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Friday, 5 January, 2001, 09:59 GMT
Brown rules out tax bonanza
Gordon Brown
Gordon Brown will unveil his budget in March
Chancellor Gordon Brown has ruled out a tax-cutting bonanza for voters ahead of an expected general election in May.

In an interview with The Times newspaper, Mr Brown said he was planning "targeted tax reductions" rather than "across the board" cuts.

Historically, Britain has failed to learn about what pre-election budgets should be

Gordon Brown
The chancellor's comments appeared designed to dampen speculation that he was planning to use an estimated 10 billion treasury surplus to cut the basic rate of income tax.

Indicating that an election is imminent, Mr Brown said the March budget would contain a five year "economic manifesto".

Any tax changes would be geared towards helping pensioners to keep more of their savings and boosting payments to families with young children.

Mr Brown suggested the budget would not be a giveaway aimed at securing votes for Labour in the general election.

Learning from history

"Historically, Britain has failed to learn about what pre-election budgets should be.

"The budget we will set out in the spring will be one that will set out an economic manifesto not for a month or two but which will explicitly set out our economic proposals for the next five years."

The chancellor said he favoured "balanced" tax cuts and added: "It's quite clear to me that the tax system, as far as it affects pensioners, needs modernisation."

He went on: "It may also be the case that we should look at what we can do for families at the time of most need, which is when their children are born."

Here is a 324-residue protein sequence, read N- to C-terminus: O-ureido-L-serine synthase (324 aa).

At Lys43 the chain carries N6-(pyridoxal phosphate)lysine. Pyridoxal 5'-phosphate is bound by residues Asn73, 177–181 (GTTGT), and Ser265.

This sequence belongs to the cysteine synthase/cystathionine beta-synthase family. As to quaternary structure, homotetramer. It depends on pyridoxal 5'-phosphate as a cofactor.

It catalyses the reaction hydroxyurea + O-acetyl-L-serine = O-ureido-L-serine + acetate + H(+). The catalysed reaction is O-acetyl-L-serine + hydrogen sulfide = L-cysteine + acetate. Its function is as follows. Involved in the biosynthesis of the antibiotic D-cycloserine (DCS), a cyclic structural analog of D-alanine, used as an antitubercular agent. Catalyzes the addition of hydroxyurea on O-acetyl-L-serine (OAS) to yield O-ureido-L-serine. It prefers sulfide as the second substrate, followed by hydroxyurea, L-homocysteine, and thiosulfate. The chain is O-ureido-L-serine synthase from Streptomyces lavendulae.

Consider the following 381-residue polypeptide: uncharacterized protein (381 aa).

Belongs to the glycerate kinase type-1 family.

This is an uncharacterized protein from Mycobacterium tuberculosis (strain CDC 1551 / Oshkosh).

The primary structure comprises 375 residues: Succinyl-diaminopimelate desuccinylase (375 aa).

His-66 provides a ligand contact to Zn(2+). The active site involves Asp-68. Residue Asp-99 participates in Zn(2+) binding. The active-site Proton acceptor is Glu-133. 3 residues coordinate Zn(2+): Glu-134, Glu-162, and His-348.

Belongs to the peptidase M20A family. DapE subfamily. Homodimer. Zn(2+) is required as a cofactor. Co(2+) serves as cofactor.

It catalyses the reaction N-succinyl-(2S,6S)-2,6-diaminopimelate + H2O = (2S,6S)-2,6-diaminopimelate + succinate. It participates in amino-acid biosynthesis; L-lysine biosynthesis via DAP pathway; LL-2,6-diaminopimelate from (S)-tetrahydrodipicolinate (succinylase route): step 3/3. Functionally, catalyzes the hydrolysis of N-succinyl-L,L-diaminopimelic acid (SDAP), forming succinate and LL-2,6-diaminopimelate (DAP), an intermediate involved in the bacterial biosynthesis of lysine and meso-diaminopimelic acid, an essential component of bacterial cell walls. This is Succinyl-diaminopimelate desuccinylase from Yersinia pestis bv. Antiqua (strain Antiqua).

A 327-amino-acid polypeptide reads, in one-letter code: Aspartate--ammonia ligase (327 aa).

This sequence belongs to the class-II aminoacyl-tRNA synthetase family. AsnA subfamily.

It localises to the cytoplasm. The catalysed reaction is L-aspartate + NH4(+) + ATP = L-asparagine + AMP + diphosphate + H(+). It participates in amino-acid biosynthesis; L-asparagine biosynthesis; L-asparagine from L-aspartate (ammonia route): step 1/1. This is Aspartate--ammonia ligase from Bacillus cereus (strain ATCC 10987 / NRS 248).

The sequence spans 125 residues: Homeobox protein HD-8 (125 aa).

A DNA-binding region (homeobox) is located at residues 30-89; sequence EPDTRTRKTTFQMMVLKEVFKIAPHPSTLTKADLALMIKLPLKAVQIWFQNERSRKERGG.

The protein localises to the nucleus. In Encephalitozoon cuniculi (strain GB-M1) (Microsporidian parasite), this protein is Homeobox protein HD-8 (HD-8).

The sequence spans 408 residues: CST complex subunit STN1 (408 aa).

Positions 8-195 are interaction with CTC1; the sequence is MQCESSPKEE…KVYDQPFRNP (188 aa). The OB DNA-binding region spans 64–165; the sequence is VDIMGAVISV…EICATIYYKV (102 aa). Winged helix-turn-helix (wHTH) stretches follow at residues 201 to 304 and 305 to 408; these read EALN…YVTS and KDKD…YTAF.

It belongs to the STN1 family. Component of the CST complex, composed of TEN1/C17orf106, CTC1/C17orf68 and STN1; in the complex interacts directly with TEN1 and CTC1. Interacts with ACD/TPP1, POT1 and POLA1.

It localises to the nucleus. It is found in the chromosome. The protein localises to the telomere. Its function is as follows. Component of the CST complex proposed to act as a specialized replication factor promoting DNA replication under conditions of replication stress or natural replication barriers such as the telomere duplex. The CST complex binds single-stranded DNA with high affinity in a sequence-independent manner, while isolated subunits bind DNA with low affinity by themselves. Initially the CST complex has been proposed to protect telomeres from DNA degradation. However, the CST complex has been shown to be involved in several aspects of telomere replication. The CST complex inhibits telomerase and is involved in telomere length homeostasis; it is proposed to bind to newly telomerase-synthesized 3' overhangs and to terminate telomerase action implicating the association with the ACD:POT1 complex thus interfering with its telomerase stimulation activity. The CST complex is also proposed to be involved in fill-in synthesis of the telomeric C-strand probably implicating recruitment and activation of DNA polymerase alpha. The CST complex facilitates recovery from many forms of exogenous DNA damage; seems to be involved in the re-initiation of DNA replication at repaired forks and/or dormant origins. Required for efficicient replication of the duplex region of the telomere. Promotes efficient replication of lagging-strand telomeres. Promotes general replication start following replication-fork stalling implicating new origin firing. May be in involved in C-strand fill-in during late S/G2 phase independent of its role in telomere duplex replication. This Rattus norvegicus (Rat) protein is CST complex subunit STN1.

Breaking with tradition

Mr Brown chose to break the traditional pre-budget silence of chancellors just 24 hours after a cut in American interest rates was hailed as a move to head off fears of a global economic slowdown.

He insisted in his interview that he would maintain a course of stability for the UK, avoiding a "boom and bust" approach to the economy.

"It will not be a Budget for short term quick fixes. We are going to learn from the mistakes of the 1980s and 1990s where promises made by parties were broken because they were made in circumstances that were purely short-term and opportunistic."

But shadow chancellor Michael Portillo blamed high levels of public spending for the fact that Mr Brown had had to rule out across-the-board tax cuts.

He said that taxes would be "far higher" at the next election than when Labour won power in 1997.

"The rapid growth in public spending implied by his plans will simply not prudently permit major tax cuts - indeed, if he continues on the path of public expenditure rising year-on-year faster than economic growth it will be required to be financed by further tax rises in the next parliament," Mr Portillo said.

"The choice at the next election will be between a Labour Party falling into the trap of boom and bust in public expenditure ... and a Conservative Party determined to build a world class, competitive economy on the basis of sustainable increases in public expenditure, low taxation and light regulation."

Liberal Democrat treasury spokesman Matthew Taylor said: "Pre-election bribes are wrong when hospital waiting lists are longer than ever, police numbers are down and secondary school sizes are at record levels.

"It is nonsense to try to outflank the Tory tax-cutting agenda when Labour will have spent a smaller share of national income on health, education and pensions than even the last Conservative government."

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See also:

02 Jan 01 | UK Politics
All eyes on the election
18 Dec 00 | UK Politics
Labour gears up for May poll
10 Nov 00 | UK Politics
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05 Dec 00 | UK Politics
Tories pledge 8bn tax cuts
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